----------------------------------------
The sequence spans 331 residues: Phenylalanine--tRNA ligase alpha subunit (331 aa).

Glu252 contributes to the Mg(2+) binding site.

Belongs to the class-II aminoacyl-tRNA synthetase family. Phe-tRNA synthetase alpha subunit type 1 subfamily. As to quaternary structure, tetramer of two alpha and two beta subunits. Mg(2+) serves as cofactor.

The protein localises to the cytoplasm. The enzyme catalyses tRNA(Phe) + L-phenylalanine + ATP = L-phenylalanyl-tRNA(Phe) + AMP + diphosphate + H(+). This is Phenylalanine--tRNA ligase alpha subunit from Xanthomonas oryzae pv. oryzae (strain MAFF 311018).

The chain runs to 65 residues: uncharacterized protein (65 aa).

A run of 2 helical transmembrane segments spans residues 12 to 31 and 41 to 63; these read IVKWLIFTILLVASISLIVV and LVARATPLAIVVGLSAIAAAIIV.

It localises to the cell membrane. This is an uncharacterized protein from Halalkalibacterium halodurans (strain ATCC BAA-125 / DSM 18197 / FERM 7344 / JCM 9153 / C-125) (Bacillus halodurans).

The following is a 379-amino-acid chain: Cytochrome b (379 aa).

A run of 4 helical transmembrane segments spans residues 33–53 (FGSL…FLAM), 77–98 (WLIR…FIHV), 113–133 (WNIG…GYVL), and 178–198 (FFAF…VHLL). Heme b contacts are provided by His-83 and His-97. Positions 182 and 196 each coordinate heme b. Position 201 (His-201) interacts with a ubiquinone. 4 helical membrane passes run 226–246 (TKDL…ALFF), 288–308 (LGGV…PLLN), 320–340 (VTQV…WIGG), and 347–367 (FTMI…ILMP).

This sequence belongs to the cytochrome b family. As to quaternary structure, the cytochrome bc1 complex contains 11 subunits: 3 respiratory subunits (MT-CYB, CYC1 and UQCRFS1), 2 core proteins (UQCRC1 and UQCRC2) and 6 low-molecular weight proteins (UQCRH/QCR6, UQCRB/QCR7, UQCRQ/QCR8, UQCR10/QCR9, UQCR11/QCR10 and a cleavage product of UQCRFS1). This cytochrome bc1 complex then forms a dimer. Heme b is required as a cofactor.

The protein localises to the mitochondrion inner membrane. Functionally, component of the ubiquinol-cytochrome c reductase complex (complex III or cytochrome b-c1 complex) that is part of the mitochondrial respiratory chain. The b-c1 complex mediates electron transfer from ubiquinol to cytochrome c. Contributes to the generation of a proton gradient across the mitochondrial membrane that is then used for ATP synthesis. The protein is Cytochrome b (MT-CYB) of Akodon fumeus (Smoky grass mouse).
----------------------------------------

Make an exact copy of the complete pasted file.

The sequence spans 331 residues: Phenylalanine--tRNA ligase alpha subunit (331 aa).

Glu252 contributes to the Mg(2+) binding site.

Belongs to the class-II aminoacyl-tRNA synthetase family. Phe-tRNA synthetase alpha subunit type 1 subfamily. As to quaternary structure, tetramer of two alpha and two beta subunits. Mg(2+) serves as cofactor.

The protein localises to the cytoplasm. The enzyme catalyses tRNA(Phe) + L-phenylalanine + ATP = L-phenylalanyl-tRNA(Phe) + AMP + diphosphate + H(+). This is Phenylalanine--tRNA ligase alpha subunit from Xanthomonas oryzae pv. oryzae (strain MAFF 311018).

The chain runs to 65 residues: uncharacterized protein (65 aa).

A run of 2 helical transmembrane segments spans residues 12 to 31 and 41 to 63; these read IVKWLIFTILLVASISLIVV and LVARATPLAIVVGLSAIAAAIIV.

It localises to the cell membrane. This is an uncharacterized protein from Halalkalibacterium halodurans (strain ATCC BAA-125 / DSM 18197 / FERM 7344 / JCM 9153 / C-125) (Bacillus halodurans).

The following is a 379-amino-acid chain: Cytochrome b (379 aa).

A run of 4 helical transmembrane segments spans residues 33–53 (FGSL…FLAM), 77–98 (WLIR…FIHV), 113–133 (WNIG…GYVL), and 178–198 (FFAF…VHLL). Heme b contacts are provided by His-83 and His-97. Positions 182 and 196 each coordinate heme b. Position 201 (His-201) interacts with a ubiquinone. 4 helical membrane passes run 226–246 (TKDL…ALFF), 288–308 (LGGV…PLLN), 320–340 (VTQV…WIGG), and 347–367 (FTMI…ILMP).

This sequence belongs to the cytochrome b family. As to quaternary structure, the cytochrome bc1 complex contains 11 subunits: 3 respiratory subunits (MT-CYB, CYC1 and UQCRFS1), 2 core proteins (UQCRC1 and UQCRC2) and 6 low-molecular weight proteins (UQCRH/QCR6, UQCRB/QCR7, UQCRQ/QCR8, UQCR10/QCR9, UQCR11/QCR10 and a cleavage product of UQCRFS1). This cytochrome bc1 complex then forms a dimer. Heme b is required as a cofactor.

The protein localises to the mitochondrion inner membrane. Functionally, component of the ubiquinol-cytochrome c reductase complex (complex III or cytochrome b-c1 complex) that is part of the mitochondrial respiratory chain. The b-c1 complex mediates electron transfer from ubiquinol to cytochrome c. Contributes to the generation of a proton gradient across the mitochondrial membrane that is then used for ATP synthesis. The protein is Cytochrome b (MT-CYB) of Akodon fumeus (Smoky grass mouse).